I reproduce below an article 'Conflict necessary for Creativity' by Sh. Raj Kachroo from today's TOI (Times of India dt 4/8/11). A perfectly written piece of wisdom. It is also relevant to my recent posts. I would request 'good' Indians to appreciate this article.
"When M K Gandhi was thrown out of a train in South Africa he had a choice to make - either to ignore the event and live in peace or enter into a conflict and face harassment, hardship and the possibility of getting physically hurt. He chose the latter. Why? Did he not have a guru who had taught him that living in peace and tranquillity was the ultimate objective of life and the best way to achieve this objective was to avoid situations of conflict? Why did he not walk away?
The Dalai Lama chose to live in exile rather than live in peace in Tibet. He is a spiritual master himself. He preaches peace around the world. Does he not know that living in peace requires avoiding situations of conflict?
Aung San Suu Kyi did not have to stay in jail. Winston Churchill did not have to join the World War. Nelson Mandela did not have to suffer in solitary confinement. Julius Nyerere did not have to fight a war with Idi Amin. There is a long list of people who have embraced conflict despite standing for peace, otherwise. They had the courage to stand up against repression rather than submit to it.
Both the Ramayana and Mahabharata, revered Indic epics, are stories of war, not peace. Krishna did not tell the Pandavas to ignore the incident of Draupadi's humiliation in court (the Draupadi vastraharan). He encouraged them to go to war. The Gita says engaging in war to uphold truth is not a matter of choice for a warrior; it is his duty. Islam says participation in jihad is the duty of a Muslim when the fight is to uphold justice when challenged by oppression, as a way of self-defence.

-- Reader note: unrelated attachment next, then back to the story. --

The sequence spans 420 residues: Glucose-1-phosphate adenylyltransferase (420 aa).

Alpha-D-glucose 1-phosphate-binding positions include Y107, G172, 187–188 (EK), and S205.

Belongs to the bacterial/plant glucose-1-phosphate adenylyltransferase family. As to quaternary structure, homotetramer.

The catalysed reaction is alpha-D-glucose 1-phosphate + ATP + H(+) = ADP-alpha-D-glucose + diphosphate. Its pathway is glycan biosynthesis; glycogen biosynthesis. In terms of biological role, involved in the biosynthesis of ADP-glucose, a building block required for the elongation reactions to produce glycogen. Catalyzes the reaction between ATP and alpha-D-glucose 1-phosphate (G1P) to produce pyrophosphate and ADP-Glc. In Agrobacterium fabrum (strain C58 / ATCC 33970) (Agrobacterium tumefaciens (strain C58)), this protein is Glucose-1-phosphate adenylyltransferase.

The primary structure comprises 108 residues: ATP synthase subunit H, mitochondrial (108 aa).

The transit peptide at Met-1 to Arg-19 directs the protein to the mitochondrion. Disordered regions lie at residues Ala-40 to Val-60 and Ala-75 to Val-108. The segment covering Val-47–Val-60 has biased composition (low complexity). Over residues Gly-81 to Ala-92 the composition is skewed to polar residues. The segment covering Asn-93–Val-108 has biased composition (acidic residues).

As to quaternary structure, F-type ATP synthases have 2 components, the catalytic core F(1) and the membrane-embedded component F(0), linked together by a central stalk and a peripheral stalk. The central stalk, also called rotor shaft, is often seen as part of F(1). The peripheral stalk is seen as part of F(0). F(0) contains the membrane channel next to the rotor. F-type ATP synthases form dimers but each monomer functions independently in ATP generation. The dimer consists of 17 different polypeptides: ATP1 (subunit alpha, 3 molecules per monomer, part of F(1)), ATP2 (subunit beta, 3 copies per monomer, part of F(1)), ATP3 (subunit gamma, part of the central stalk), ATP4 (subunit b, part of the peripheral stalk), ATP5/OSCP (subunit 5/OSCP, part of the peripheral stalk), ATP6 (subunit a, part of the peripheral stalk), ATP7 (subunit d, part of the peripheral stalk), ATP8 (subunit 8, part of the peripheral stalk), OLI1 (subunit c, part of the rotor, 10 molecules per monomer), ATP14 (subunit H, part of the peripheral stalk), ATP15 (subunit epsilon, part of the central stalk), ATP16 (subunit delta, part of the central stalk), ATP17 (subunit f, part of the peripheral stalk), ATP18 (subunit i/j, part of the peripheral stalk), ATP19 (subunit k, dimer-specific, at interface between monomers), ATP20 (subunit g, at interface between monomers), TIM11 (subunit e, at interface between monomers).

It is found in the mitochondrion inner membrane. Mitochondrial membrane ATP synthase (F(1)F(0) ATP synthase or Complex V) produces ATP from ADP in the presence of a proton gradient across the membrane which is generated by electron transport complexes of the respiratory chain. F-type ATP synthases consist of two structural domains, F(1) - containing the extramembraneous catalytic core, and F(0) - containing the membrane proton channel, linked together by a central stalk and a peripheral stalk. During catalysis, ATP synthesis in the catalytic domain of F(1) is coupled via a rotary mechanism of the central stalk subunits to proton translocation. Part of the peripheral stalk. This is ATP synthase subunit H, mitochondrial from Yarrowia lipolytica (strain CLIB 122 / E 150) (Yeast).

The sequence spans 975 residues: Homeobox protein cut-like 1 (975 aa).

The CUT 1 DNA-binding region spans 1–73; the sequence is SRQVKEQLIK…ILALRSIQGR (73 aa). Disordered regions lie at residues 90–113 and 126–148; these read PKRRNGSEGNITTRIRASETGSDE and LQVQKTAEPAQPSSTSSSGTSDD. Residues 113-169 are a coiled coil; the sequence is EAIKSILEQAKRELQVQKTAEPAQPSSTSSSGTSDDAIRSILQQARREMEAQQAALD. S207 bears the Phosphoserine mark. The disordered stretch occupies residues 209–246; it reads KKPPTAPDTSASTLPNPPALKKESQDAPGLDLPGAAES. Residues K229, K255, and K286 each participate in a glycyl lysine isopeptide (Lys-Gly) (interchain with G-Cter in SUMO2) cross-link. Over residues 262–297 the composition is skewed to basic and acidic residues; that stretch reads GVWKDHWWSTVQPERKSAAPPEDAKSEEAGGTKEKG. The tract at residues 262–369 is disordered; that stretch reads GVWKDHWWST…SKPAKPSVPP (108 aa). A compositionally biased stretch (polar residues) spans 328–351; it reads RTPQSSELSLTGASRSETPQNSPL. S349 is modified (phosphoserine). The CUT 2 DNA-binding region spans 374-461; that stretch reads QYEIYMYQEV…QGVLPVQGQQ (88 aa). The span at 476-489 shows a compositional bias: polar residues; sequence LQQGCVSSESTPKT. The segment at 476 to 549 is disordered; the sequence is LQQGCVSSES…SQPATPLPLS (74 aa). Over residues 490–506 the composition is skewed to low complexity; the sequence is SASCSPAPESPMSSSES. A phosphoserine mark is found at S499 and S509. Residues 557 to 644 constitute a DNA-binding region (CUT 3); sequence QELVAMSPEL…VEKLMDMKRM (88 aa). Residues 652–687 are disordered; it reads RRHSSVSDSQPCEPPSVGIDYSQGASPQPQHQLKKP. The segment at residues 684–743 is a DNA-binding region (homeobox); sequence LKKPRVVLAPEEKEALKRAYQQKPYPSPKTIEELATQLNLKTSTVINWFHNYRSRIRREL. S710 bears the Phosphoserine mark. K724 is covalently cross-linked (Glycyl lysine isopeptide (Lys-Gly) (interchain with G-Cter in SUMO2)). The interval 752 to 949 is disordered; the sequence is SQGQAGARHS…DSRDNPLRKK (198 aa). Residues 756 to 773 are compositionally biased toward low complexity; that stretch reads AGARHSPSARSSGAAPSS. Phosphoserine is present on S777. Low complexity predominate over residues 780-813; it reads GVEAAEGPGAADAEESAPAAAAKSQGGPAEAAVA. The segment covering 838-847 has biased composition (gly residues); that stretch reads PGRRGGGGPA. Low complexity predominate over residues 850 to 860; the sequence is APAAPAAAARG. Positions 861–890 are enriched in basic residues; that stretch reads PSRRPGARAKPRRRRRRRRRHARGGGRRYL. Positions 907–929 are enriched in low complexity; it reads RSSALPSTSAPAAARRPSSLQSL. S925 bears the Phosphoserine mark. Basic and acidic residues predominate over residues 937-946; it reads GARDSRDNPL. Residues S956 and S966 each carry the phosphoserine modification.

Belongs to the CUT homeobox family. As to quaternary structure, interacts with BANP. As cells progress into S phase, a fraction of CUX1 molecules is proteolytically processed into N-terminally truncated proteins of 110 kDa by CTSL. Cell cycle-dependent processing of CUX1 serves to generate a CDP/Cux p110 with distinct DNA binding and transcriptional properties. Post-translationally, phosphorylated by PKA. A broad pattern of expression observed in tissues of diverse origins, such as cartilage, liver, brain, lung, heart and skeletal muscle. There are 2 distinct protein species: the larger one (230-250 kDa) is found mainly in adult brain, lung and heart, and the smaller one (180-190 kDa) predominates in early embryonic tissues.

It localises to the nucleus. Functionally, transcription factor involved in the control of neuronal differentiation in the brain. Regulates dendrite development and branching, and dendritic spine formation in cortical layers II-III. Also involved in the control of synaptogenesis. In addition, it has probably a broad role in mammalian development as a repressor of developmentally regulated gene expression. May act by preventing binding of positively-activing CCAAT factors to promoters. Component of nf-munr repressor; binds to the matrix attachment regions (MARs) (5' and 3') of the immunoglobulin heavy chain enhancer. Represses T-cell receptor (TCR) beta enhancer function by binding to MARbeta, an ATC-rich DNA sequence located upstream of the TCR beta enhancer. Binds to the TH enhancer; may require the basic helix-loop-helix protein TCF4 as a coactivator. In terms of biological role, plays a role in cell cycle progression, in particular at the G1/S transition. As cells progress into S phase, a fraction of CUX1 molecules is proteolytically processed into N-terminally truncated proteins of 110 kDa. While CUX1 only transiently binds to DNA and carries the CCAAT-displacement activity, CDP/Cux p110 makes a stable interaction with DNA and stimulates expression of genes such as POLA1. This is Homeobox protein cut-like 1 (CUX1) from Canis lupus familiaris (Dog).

Most of us are confused between conflict and the method of resolving a conflict. We assume, incorrectly, that Gandhi, as a peace-loving person, must have avoided situations of conflict. On the other hand, he faced conflict head-on. Bhagat Singh and Gandhi were both gearing themselves to deal with conflict, except that Gandhi tried to employ peaceful means while Bhagat Singh chose aggression.
The duty of a scientist, artist or professor is also to engage in conflict against repressive regimes of knowledge. Any kind of limited knowledge is a form of bondage. Albert Einstein advanced the boundaries of scienti-fic knowledge. James Joyce did the same in the world of literature. He flouted rules of writing as he saw them as restrictions on creativity. Picasso and M F Husain, for example, explored realms beyond accepted rules in visual art. Mother Teresa redefined the concept of caring. Every one of them faced criticism and controversy, yet they remained convinced of the nature of their work and the methods they used to fulfil their vision. They remained engaged.
One can only conclude from this that the people we admire and even those we worship have all rejected the existing as being adequate and have chosen to engage in conflict to expand the existing. They have redefined the purpose of our life.
The purpose of our life is not to live in passive acceptance but to engage with conflict in order to be creative. Creativity is the purpose of life. The purpose is to advance an individual soul and the collective Consciousness. The only word of caution here is that we must first settle ourselves spiritually so that we know whether a conflict is justified or not. "